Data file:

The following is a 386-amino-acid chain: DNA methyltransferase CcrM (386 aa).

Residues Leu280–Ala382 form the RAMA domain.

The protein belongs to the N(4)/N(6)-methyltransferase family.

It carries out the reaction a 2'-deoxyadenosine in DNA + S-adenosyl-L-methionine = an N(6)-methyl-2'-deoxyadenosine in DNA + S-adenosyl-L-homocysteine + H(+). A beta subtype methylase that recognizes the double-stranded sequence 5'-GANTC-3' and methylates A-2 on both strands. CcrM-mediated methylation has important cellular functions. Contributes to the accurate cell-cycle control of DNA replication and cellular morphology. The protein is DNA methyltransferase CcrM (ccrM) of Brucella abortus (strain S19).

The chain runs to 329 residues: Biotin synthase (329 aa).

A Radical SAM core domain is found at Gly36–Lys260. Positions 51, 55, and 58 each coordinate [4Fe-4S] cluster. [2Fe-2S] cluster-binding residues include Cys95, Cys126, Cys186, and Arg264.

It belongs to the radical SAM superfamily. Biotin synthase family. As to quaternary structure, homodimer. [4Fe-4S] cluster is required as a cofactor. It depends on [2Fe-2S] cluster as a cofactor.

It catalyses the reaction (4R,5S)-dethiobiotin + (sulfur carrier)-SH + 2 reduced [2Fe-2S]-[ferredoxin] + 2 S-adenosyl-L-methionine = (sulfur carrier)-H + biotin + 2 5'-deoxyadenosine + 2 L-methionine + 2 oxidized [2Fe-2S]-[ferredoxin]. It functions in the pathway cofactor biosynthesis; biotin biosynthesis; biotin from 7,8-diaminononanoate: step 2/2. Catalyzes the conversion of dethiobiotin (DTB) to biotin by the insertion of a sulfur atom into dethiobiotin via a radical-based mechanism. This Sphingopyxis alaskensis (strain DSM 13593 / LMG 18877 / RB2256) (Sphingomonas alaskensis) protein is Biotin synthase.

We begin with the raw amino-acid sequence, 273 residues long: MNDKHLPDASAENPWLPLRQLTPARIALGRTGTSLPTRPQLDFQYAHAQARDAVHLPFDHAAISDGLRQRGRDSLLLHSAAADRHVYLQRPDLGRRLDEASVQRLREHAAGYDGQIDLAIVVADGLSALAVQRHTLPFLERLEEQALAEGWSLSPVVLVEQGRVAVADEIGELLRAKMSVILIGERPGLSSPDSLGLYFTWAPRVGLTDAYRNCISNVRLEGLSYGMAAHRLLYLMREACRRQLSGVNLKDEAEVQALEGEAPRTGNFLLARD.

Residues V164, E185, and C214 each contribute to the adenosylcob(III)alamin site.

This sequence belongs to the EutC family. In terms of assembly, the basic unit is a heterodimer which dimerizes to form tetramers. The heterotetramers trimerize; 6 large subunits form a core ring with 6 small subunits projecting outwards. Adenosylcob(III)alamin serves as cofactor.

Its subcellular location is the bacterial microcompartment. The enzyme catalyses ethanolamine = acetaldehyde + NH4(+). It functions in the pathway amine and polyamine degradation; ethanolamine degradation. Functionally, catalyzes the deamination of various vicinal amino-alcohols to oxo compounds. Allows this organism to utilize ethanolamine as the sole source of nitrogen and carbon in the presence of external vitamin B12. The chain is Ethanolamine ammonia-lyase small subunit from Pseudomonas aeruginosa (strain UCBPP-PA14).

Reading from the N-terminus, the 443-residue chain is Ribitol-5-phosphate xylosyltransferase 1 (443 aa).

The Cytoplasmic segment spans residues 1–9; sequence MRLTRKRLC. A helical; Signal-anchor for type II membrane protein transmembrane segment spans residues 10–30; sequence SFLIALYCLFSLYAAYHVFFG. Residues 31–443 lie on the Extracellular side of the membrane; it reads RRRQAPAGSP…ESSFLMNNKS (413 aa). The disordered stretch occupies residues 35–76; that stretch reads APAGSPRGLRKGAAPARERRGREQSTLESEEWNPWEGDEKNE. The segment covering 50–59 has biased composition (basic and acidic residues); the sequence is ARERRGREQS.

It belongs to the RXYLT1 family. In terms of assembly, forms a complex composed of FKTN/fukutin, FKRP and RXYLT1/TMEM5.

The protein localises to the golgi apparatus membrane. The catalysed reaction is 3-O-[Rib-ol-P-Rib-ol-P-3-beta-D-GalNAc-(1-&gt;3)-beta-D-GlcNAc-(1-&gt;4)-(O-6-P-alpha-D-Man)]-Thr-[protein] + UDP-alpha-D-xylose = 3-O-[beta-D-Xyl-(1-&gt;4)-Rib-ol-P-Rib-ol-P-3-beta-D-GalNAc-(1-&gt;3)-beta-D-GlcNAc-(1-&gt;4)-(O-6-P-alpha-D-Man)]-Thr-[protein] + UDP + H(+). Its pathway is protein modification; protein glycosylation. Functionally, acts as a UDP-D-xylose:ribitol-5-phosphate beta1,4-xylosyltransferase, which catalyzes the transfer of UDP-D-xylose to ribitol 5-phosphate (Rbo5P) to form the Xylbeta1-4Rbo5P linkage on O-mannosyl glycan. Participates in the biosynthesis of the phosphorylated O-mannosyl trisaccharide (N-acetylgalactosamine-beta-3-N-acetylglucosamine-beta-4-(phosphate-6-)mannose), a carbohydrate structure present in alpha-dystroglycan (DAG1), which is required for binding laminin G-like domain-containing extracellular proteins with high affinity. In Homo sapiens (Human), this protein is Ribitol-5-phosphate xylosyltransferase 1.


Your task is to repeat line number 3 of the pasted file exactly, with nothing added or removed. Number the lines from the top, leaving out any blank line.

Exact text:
The protein belongs to the N(4)/N(6)-methyltransferase family.